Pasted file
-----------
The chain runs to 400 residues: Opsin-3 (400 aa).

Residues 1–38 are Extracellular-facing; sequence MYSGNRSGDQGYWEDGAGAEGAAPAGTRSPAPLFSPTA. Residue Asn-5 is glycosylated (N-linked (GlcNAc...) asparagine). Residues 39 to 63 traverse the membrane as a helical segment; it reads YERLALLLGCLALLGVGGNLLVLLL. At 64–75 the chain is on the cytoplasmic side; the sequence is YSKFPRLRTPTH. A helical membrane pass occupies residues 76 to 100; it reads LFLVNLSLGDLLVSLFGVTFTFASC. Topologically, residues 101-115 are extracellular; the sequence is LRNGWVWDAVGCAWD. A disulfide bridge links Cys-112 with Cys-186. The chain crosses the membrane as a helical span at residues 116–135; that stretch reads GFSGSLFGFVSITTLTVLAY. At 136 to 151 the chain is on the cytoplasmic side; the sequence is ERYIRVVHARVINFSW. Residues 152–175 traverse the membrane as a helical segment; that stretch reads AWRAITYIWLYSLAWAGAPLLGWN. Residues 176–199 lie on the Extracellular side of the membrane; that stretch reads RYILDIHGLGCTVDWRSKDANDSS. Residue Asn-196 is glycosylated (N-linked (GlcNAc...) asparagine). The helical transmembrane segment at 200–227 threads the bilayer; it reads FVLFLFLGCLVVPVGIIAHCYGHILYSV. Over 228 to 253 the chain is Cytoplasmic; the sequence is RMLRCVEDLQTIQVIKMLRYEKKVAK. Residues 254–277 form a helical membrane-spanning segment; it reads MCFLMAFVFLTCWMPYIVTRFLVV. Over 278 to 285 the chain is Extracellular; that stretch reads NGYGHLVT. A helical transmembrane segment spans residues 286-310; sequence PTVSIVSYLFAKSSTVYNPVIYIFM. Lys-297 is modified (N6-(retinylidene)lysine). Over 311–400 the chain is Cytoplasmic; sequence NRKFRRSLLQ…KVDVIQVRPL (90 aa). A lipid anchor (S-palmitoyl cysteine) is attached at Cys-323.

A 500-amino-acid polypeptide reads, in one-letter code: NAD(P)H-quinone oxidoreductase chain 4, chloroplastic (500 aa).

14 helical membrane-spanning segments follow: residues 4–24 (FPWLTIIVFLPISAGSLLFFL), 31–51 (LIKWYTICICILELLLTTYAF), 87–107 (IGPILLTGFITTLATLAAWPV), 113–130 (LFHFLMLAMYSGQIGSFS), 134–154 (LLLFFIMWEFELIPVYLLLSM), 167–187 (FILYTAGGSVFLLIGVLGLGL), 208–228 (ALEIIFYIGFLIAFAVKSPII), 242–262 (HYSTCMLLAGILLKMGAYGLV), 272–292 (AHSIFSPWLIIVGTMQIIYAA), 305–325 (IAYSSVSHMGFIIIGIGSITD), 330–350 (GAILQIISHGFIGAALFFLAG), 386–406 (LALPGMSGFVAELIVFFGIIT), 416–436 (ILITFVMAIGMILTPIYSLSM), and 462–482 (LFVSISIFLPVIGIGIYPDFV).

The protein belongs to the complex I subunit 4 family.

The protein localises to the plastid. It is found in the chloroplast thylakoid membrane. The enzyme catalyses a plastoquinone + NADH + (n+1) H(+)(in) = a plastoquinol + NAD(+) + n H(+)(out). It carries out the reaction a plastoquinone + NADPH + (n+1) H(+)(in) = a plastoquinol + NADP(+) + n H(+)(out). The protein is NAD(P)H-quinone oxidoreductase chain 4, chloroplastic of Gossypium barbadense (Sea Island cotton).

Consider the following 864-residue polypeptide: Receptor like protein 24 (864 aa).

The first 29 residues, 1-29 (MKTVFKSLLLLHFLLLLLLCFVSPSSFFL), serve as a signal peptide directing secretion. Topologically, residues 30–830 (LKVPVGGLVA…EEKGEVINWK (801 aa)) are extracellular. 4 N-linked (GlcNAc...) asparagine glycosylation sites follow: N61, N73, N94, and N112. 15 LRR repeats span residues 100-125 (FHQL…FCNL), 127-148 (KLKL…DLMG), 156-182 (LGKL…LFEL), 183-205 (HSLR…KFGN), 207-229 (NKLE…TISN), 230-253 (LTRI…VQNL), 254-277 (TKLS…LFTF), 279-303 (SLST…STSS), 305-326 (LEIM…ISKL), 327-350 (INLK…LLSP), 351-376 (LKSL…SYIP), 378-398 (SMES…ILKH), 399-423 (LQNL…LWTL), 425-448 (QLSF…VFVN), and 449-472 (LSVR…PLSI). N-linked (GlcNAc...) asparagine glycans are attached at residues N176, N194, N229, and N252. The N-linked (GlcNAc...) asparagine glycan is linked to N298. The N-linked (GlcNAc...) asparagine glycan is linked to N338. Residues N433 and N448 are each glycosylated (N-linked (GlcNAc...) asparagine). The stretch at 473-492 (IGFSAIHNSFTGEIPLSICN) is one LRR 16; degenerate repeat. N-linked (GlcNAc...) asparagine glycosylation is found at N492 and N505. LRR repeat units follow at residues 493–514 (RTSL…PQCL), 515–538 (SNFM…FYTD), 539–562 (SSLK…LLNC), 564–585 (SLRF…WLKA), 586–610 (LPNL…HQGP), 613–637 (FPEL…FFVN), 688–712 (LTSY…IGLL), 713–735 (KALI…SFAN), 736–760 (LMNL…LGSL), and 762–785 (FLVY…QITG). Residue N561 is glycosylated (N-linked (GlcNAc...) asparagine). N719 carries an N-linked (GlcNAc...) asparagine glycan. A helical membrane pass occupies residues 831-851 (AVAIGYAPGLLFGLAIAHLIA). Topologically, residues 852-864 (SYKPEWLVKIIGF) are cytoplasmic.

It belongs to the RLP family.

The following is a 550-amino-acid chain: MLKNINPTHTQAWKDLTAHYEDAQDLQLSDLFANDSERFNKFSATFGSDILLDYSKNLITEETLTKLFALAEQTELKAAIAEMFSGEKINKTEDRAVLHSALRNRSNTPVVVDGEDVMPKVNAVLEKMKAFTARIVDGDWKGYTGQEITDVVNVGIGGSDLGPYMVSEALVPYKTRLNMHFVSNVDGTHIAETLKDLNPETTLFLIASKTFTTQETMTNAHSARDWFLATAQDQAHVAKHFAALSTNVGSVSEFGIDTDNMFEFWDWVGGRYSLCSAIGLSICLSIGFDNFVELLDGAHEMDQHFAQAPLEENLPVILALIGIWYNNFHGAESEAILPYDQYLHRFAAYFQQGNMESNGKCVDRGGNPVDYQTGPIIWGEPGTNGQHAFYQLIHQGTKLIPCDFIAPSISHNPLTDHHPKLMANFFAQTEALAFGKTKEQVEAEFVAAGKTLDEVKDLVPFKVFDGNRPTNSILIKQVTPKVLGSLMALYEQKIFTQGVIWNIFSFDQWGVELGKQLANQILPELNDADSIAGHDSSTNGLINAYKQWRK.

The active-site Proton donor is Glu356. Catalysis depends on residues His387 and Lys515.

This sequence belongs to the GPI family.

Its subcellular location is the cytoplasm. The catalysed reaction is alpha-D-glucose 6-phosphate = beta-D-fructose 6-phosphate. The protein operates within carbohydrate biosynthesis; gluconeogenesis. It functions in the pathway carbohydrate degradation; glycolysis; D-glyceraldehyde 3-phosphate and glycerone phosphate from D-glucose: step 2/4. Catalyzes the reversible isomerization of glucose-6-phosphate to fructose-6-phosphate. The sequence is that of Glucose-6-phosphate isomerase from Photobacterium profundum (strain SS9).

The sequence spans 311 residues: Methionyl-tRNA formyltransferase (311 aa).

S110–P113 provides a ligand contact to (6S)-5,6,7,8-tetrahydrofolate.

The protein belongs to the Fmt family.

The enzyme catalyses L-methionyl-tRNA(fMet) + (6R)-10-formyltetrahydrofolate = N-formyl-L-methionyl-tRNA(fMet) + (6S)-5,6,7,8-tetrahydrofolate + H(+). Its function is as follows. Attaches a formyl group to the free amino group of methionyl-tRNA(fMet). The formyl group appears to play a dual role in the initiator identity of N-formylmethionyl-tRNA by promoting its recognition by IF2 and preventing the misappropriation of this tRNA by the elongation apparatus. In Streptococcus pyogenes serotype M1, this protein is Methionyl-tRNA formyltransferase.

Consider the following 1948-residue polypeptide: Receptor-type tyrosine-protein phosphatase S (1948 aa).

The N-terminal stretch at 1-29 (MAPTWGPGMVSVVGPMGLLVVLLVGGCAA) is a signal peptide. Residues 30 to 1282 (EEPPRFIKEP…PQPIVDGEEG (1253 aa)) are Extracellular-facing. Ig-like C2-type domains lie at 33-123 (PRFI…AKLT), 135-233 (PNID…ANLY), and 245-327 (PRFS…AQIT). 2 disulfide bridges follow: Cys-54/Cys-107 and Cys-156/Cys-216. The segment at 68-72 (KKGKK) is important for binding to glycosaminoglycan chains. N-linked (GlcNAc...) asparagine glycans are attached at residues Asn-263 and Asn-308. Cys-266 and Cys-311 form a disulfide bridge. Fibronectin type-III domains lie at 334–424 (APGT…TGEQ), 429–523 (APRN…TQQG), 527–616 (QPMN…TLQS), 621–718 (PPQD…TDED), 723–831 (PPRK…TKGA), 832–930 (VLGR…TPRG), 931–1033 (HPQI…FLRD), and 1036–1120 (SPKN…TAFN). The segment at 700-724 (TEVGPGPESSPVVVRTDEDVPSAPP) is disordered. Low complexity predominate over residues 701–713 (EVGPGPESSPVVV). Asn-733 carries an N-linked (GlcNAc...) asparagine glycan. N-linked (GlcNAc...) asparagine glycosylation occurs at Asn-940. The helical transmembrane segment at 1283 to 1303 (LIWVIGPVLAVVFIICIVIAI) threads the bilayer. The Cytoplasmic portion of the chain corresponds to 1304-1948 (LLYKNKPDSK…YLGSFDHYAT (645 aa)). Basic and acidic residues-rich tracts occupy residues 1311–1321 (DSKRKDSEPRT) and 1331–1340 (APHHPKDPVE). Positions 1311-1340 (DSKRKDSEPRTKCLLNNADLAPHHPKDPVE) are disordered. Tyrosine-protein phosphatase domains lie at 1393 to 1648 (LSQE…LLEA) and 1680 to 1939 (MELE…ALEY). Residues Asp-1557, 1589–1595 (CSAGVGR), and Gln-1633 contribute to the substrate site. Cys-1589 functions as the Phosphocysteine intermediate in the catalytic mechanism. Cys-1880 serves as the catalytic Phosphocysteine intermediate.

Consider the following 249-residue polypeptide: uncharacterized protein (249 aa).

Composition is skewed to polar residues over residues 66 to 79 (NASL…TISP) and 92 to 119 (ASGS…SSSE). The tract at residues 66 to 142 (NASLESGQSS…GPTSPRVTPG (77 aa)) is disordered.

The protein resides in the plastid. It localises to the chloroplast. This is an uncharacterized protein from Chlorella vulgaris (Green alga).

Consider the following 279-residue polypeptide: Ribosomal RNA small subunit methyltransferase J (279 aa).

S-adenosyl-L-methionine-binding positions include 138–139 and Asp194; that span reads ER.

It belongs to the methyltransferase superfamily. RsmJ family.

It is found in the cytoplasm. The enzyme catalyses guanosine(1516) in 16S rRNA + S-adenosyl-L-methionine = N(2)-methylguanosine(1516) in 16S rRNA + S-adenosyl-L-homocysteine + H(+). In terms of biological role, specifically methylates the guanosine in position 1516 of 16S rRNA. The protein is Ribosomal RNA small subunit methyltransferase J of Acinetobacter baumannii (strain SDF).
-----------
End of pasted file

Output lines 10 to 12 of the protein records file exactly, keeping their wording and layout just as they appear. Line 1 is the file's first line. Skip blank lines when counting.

The following is a 550-amino-acid chain: MLKNINPTHTQAWKDLTAHYEDAQDLQLSDLFANDSERFNKFSATFGSDILLDYSKNLITEETLTKLFALAEQTELKAAIAEMFSGEKINKTEDRAVLHSALRNRSNTPVVVDGEDVMPKVNAVLEKMKAFTARIVDGDWKGYTGQEITDVVNVGIGGSDLGPYMVSEALVPYKTRLNMHFVSNVDGTHIAETLKDLNPETTLFLIASKTFTTQETMTNAHSARDWFLATAQDQAHVAKHFAALSTNVGSVSEFGIDTDNMFEFWDWVGGRYSLCSAIGLSICLSIGFDNFVELLDGAHEMDQHFAQAPLEENLPVILALIGIWYNNFHGAESEAILPYDQYLHRFAAYFQQGNMESNGKCVDRGGNPVDYQTGPIIWGEPGTNGQHAFYQLIHQGTKLIPCDFIAPSISHNPLTDHHPKLMANFFAQTEALAFGKTKEQVEAEFVAAGKTLDEVKDLVPFKVFDGNRPTNSILIKQVTPKVLGSLMALYEQKIFTQGVIWNIFSFDQWGVELGKQLANQILPELNDADSIAGHDSSTNGLINAYKQWRK.

The active-site Proton donor is Glu356. Catalysis depends on residues His387 and Lys515.

This sequence belongs to the GPI family.